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Sustainable Agricultural Intensification Practices And Rural Food Security

Iddrisu Yahaya, Krishna P. Pokharel, Abdul-Fatahi Alidu, Fred Amofa Yamoah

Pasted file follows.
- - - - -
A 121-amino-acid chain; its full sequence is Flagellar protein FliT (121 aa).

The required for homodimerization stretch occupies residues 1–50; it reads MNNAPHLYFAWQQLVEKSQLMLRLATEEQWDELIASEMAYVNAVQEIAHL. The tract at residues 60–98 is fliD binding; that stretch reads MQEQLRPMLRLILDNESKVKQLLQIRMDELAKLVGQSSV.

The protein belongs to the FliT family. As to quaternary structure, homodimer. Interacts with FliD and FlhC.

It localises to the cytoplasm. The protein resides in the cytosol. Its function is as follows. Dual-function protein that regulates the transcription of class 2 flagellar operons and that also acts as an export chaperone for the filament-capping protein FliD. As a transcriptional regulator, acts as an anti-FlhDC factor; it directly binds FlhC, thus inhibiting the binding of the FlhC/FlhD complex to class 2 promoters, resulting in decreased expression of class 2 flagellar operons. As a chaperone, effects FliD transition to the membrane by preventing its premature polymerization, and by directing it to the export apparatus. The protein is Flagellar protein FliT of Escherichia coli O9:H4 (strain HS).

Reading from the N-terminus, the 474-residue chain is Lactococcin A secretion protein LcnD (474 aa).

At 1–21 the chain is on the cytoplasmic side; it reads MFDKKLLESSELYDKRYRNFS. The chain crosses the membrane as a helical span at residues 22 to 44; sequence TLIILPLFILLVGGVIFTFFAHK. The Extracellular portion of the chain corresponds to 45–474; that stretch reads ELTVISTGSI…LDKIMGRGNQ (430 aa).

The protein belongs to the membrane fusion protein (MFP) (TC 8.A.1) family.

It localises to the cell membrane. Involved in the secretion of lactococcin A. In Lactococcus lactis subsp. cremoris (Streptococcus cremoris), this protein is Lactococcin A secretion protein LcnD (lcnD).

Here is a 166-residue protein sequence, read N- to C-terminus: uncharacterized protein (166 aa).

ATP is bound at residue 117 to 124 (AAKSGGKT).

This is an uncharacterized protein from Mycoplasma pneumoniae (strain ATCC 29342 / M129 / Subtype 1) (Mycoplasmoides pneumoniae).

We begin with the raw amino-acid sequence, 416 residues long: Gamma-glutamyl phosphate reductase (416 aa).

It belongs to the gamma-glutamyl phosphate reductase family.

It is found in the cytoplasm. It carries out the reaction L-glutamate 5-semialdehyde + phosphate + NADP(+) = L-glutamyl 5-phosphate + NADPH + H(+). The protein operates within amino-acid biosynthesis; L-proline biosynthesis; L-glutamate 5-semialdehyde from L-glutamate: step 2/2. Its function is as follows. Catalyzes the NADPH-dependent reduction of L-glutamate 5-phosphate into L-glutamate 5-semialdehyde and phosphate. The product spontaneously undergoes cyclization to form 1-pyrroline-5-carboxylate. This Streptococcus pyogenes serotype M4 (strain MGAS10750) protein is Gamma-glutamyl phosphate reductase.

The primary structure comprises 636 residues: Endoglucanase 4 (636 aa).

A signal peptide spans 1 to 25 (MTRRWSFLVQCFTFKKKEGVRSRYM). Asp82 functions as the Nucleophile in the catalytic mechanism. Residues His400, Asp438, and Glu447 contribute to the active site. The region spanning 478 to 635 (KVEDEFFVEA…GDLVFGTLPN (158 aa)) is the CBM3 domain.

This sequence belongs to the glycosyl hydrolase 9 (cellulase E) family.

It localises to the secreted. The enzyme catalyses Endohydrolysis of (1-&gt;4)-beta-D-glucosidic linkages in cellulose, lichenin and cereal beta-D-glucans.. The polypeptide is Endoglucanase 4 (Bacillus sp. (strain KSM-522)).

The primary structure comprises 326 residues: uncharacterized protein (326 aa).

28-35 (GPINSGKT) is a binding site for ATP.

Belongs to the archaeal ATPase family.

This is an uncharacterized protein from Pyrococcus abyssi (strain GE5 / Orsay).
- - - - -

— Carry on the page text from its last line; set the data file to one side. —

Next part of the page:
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Purpose The purpose of this paper is to understand the impact of participation in sustainable agricultural intensification practices (SAIPs) on household food security status in Northwestern Ghana. Design/methodology/approach The study utilised the Household Food Insecurity Access Scale (HFIAS) indicator for the measurement of food access data from 168 households in ten communities from the Northwestern region of Ghana for the analyses. Households were categorised into participating households (treatment) and non-participating households (control). The endogenous treatment effects model was employed to evaluate the impact of participation in SAIPs training on food insecurity access scale. Findings The results show that participation in SAIPs training lowers, on average, the household food insecurity access by 2.95 points, approximately an 11 per cent reduction in HFIAS score. Other significant factors found to influence household food insecurity access scale are age of household head, experience in farming, total acres owned by household, income level of the household and occupation of the head of the household. Research limitations/implications The training programme of participation in SAIPs has massive implications for food security, rural economy and farmers’ livelihoods. However, due to the unique conditions prevailing in Northwestern Ghana, the findings of this research are limited in terms of their generalisability. Future research direction in the area of SAIPs trainings and impact study replications in all qualifying rural food production areas in Ghana, which are susceptible to household food insecurity, will provide a national picture of the efficacy of SAIPs trainings on household food insecurity. Practical implications A proven means to decrease natural resource degradation, increase crops yields, and increase subsistence farmers’ income, and food security is an important intervention to resolve the seasonal food shortage, which last for five months in a typical year for agro-food-dependent farming communities in Northwestern Ghana. Social implications Ensuring household food security improvement and environmental sustainability will help improve living standards of food producers and reduce the adverse social challenges associated with food insecure communities such as health problems due to food deficiencies, social inequalities, environmental pollution and natural resource degradation in Northwestern Ghana. Originality/value The contribution of this paper is the novel thought and approach to examine the impact of the SAIPs trainings on household food security in Northwestern Ghana using the household food insecurity access scale indicator. The study also examined the factors that affect household food security using the endogenous treatment model, which also evaluates the impact of the training programme on the outcome variable.